And the crimes are committed because certain drugs are illegal, and they have to pay big bucks for it, and to get the big bucks they have to commit the crime to get the money. So, first of all, we create a lot of crime, just by arbitrary decisions about what constitutes criminal behavior.
What’s the quote? “The law in its wisdom prohibits both rich and poor alike from sleeping under bridges.”
That’s right. Anatole France said that.
It prohibits the rich and poor alike from injecting cocaine.
The rich don’t have to, they can buy powdered cocaine.
Right, and nobody notices because they can do it in the safety of their own home.
Exactly. Now in the U.S., the possession of crack cocaine was punished ten times as heavily as the possession of powdered cocaine. Who used crack cocaine? Poor blacks. Who used powdered cocaine? Rich whites. The effects are the same, it doesn’t matter, the one is not worse than the other.
Then, if you look at who becomes alcoholic, who commits crimes of violence, these are people that were traumatized. And they were traumatized quite systemically and deliberately by official government policy. It wasn’t an aberration, it went on for over a hundred years, and in many ways it’s still going on.
So an upstream approach would be to put a lot of the resources and energy that now goes into law enforcement and incarceration into programs that would help young families not repeat the trauma of generations. Educational departments and health departments would have to spend a lot more money. But we would save that money downstream in economic activity, in less crime, greatly reduced health care costs, etc.. Of course, nobody thinks long term. Departments only think in terms of budgets over the fiscal year. So no bureaucrat is going to get a benefit from thinking 15 years down the road.
When I talk about Upstream, that’s the most common objection: Canadians have a four-year political cycle at most. When you look at First Nations communities they have a two-year political cycle for Indian Act chiefs and councils, which makes it even harder for them to have any longitudinal success. That’s true, but there are examples in the past of long-term thinking despite short political terms.
Medicare here in Saskatchewan is a great example. Political terms were no different, but they were thinking 50 years out. So there are problems in the electoral system, but there are also problems in the demand. What could happen for us as a society to actually create the demand for long-term thinking from our political leaders. How do we change their way of thinking by what we reward?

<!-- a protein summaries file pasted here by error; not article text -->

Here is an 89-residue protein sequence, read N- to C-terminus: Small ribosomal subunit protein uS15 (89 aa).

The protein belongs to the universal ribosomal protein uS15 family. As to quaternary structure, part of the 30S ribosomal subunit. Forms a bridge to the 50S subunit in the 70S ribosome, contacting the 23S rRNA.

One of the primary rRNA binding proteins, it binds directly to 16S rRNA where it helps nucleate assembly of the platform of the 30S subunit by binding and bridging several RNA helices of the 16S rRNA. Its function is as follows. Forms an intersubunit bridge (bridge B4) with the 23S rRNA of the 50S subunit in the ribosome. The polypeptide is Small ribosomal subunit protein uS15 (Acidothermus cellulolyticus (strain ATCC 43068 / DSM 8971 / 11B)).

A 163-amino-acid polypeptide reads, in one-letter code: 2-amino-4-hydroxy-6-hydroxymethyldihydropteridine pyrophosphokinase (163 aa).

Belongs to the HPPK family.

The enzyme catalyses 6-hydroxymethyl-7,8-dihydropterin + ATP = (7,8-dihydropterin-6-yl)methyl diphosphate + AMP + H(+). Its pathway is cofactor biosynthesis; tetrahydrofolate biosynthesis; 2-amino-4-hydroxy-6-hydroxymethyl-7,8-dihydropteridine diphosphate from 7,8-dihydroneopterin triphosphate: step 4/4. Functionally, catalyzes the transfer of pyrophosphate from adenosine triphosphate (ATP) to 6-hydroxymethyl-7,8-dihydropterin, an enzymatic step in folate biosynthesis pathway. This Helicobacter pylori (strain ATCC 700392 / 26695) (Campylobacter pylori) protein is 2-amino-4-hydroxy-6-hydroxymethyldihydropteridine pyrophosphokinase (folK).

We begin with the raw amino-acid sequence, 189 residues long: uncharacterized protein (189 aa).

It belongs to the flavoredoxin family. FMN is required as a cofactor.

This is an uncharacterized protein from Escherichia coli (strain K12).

That’s a very idealistic question, because it assumes that political leaders are not just in theory, or not just by intention, but in actual practice there to serve the needs of the people. That’s a fair assumption, but is it true? If you actually look at the policies of political leaders over the generations, whose interests do they actually serve? Are they serving the interests of the people, or are they serving the interests of a small group of people who hold the levers of the economy. I could make a reasonable case that underneath the veneer of political democracy lies a political dictatorship: very few people in charge running the system for their own benefit. So, if that’s the case, there’s no use in hoping for leaders to be any different, because if they’re any different they won’t get elected, because the media that’s controlled by the same elite will never let them have any kind of a voice.
And even if they do get elected they’ll be hamstrung at every opportunity.
If by accident someone’s elected with a slightly different point of view they’ll be totally hamstrung, and whatever they do will be quickly reversed. So even Medicare, which is this Canadian icon, has undergone significant dismantling over the last fifteen, twenty years. And it’s not going to die by a single blow, it’s going to die by a thousand cuts, and the pressure to privatize is increasing. So when you say, how are we going to get the public to put the pressure on politicians, well the other thing is, of course, the public works with the information that’s given to them by the system. And as much as there’s the Internet and people can do any kind of research they want, most people are not motivated to do that. Most people are depoliticized, most people are resigned to leave significant decisions to their politicians.
Although in principle we have freedom of choice, without awareness and consciousness it’s not meaningful to speak about freedom of choice.
And the Internet, whether it’s the amount of information or the way it’s accessible, it may actually be causing people to remain more on the surface than actually digging into ideas.
Which means there are very few conscious people in this country. Ask the average person about any complex issue. It’s fine to have a democracy, but if you have a democracy with a fundamentally unaware population, then the people who are very aware of their interests and have the capacity to control the flow of information that reaches most people, are in an unassailable position. So then, who are these people that are going to challenge the politicians? They’re people who don’t have the information that they can challenge anybody with. And yet what is remarkable is that despite all that propagandistic control, on some significant issues people actually manage to come to some conclusions. For example, at least there seems to be a strong general understanding of climate change. But that hasn’t translated into any kind of political electoral movement. When the next election happens, we’re still going to elect people who have been supporting policies that contribute to climate change. If you poll people, yeah, climate change is an issue, but if you look at how it affects political behavior, it doesn’t affect it very much.
Part two of Ryan Meili’s interview with Gabor Maté is HERE.